Language column roundup
William Safire talks about diplolingo, namely the sensitivity surrounding Israelis' pullout from the Gaza Strip. Prime minister Ehud Olmert struggled with what to call the move that didn't make it sound like a retreat or abandonment. He came up with hitkansut, Hebrew for coming together. But what should it be called in English? (He also mentions a related article from the Washington Times, "Olmert Asks for a Word With Bush: Aides Settle on 'Realignment.'")
After hearing Bush use opinionating ("You pay attention to all the sharp elbows being thrown and you know, the people opinionating and screaming and hollering and calling each other names. But there is a consensus emerging on this issue.") in a speech on immigration, Jan Freeman discusses whether the verb is legit. It was standard English 400 years ago and serves a useful purpose, she says. And for those of you saying opine does just fine, thanks, consider the difference between comment and commentate.
Using the Democrats' new slogan, "Together, American can do better," as a launching board, Geoffrey Nunberg discusses the differences in the parties' buzz words. This line makes me laugh and cry: "The very ungrammaticality of the Democrats' slogan reminds you that this is a party with a chronic problem of telling a coherent story about itself, right down to an inability to get its adverbs and subjects to agree."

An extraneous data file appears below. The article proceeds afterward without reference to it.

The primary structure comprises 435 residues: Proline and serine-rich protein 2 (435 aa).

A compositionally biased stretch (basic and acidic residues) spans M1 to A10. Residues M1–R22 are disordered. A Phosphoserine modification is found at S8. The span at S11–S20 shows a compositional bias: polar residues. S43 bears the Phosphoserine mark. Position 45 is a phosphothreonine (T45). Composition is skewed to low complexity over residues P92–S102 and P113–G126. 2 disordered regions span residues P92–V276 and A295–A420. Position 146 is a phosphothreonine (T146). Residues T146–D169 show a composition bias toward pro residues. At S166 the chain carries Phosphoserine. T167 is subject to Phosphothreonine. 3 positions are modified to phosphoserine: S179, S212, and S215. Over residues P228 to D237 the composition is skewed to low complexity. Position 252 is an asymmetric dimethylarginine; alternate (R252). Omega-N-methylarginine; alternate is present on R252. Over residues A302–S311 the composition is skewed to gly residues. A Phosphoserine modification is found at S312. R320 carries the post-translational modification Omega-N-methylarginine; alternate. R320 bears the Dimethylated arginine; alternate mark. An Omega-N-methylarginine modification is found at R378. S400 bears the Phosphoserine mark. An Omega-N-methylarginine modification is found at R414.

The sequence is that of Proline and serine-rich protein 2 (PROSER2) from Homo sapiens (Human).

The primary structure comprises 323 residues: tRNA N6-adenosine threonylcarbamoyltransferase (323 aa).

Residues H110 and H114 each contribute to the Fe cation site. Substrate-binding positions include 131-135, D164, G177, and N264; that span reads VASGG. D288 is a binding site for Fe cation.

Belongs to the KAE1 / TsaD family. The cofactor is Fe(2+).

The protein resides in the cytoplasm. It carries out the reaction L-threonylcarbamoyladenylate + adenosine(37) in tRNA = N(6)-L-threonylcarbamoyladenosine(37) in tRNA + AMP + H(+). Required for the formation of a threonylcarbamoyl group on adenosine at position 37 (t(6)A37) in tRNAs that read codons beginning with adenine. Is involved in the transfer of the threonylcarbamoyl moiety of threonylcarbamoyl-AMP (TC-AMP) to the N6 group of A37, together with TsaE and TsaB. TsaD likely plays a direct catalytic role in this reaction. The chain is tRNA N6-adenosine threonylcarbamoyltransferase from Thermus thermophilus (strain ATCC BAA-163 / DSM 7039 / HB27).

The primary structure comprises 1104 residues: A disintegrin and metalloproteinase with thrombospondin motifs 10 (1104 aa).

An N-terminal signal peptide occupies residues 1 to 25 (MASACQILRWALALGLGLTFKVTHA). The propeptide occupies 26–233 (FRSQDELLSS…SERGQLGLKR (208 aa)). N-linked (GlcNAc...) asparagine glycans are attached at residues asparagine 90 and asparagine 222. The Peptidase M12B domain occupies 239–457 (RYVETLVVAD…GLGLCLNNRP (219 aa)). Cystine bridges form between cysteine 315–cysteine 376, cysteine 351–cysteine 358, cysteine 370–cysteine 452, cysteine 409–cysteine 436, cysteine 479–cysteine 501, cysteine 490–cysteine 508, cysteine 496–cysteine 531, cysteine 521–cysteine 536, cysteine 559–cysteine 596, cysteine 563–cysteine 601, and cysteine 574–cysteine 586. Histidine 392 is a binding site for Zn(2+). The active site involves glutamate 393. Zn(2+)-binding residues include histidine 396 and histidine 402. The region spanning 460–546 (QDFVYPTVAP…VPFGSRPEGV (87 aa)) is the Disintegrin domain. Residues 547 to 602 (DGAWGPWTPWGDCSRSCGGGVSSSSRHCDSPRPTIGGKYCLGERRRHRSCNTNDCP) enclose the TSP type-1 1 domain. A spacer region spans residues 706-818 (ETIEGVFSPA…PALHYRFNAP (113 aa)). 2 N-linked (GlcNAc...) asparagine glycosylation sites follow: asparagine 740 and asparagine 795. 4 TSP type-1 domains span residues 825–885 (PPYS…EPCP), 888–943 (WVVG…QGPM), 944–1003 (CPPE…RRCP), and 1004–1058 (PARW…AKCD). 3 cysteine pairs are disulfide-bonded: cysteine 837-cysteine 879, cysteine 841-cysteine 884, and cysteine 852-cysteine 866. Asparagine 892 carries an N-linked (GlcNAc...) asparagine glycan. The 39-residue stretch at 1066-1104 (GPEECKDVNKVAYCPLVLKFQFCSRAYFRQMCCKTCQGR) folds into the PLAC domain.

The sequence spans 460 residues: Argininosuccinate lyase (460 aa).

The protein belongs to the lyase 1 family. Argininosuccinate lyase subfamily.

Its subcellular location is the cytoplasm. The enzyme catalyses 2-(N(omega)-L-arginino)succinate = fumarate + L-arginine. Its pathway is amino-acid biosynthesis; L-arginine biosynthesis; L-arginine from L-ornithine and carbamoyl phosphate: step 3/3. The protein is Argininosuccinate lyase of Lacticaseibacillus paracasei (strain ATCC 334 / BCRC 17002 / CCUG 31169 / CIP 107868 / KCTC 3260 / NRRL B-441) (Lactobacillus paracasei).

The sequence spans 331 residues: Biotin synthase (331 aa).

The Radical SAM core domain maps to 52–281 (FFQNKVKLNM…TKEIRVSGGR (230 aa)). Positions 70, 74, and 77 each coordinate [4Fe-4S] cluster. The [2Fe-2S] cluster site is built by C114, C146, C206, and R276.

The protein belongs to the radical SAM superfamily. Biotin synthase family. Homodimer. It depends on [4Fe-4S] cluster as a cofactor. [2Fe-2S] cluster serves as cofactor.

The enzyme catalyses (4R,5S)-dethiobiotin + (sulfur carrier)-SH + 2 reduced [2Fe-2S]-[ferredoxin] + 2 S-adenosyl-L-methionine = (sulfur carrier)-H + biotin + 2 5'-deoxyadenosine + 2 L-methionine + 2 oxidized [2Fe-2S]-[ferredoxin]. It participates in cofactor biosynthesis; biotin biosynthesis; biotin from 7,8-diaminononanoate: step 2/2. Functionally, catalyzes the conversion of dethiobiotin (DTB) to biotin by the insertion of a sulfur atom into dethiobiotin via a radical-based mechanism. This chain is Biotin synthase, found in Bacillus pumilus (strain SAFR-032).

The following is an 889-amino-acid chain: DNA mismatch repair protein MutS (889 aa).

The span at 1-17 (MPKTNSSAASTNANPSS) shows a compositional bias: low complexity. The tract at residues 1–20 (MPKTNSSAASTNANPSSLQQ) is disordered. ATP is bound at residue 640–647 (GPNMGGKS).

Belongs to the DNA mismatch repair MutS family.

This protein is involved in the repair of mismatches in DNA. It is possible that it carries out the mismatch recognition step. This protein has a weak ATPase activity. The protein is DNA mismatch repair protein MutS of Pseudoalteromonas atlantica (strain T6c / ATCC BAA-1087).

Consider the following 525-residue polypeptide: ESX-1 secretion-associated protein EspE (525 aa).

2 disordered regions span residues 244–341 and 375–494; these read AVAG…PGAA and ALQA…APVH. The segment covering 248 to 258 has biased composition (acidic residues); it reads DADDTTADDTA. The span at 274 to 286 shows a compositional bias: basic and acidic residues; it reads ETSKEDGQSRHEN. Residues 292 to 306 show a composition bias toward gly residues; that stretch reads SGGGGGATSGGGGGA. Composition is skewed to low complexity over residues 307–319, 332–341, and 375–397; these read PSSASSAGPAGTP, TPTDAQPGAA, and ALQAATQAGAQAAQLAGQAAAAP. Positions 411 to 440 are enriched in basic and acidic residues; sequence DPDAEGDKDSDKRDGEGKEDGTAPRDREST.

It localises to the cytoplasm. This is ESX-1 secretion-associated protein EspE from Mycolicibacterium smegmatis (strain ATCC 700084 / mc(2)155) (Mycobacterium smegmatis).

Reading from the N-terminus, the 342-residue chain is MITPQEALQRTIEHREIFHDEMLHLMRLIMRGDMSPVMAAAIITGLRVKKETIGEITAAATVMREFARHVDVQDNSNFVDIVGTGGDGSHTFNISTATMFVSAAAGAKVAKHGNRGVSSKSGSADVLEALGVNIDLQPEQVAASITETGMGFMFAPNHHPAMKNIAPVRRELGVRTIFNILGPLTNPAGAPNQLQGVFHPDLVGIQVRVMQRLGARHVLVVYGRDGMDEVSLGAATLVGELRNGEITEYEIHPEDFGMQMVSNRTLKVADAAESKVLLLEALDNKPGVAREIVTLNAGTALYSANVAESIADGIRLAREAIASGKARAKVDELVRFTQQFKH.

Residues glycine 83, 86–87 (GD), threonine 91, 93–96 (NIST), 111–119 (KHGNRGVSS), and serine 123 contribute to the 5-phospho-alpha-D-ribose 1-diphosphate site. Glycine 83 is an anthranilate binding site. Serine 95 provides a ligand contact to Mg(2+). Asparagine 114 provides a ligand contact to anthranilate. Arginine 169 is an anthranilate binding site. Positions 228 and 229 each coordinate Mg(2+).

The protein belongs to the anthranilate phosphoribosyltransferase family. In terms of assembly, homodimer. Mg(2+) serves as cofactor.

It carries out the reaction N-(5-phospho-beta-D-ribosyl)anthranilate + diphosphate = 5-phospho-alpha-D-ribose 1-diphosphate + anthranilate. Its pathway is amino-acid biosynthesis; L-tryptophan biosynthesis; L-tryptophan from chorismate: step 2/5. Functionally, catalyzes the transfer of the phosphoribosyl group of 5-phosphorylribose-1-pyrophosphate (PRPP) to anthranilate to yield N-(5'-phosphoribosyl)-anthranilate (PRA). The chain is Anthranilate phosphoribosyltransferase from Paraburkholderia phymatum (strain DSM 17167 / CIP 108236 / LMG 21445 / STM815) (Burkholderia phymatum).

The past tense of sneak is still sneaked, but probably not for long. So says Barbara Wallraff. She also discusses the problem with picking a third-person pronoun. No matter what you go with -- he, she or they -- someone will be unhappy.
James Kilpatrick is ready to commit "linguistic euthanasia" on shall and awoke. He quotes an editing great: "John B. Bremner, a beloved (and terrifying) professor of journalism at the University of Kansas, said in 1985 that except in England 'the distinction between "shall" and "will" is moribund.'" Kilpatrick never discusses what that distinction is, though. (Interested? See Fowler's lengthy discussion.)